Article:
- Dec 10, 2019
Governors from eight Amazonian states in Brazil and Peru meeting at the Vatican agreed that the Amazon is threatened and called for a “green economy” that would allow people to generate income without destroying the forest.
Facing what signatories call an “avalanche of consumerism,” 40 bishops pledged Sunday to assume a “happily sober lifestyle, simple and in solidarity with those who have little or nothing; to reduce the production of garbage and the use of plastics, favoring the production and commercialization of agro-ecological products; and using public transport whenever possible.”
One might say that just as the Rhine flowed into the Tiber at Vatican II, in the words of the title to Ralph Wiltgen’s controversial history, so today the Rhine is also flowing into the Amazon.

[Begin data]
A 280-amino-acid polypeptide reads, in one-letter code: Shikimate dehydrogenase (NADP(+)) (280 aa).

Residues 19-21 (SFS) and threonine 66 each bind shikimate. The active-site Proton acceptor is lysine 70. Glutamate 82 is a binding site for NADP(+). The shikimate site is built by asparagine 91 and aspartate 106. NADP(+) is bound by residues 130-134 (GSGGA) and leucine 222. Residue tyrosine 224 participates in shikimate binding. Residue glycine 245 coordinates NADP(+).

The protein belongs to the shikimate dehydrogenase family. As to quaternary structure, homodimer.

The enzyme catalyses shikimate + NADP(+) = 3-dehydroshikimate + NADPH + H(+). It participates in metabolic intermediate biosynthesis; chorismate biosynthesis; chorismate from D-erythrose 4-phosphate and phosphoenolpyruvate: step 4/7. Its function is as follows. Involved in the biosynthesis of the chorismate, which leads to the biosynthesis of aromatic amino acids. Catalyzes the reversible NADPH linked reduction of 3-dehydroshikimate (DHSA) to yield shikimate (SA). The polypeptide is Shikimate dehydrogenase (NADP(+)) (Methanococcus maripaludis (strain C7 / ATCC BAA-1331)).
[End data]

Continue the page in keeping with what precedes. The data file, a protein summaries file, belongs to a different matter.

Though he probably wouldn’t have chosen it as his battleground, in effect the debate over married priests at the 2019 Amazon synod could be Ouellet’s last hurrah, his final opportunity in a meaningful setting to make the case for tradition in a time of runaway change.
Not wasting any time, the chairman of Pope Francis’s Synod of Bishops on the Amazon kicked things off Monday morning by putting the hotly contested issues of married priests and the role of woman squarely on the assembly’s table.
Pope Francis rued what he called a tendency to see some cultures as “second-class civilizations,” which, he said, “distances us from the reality of a people and separates us from them, which is disrespect.”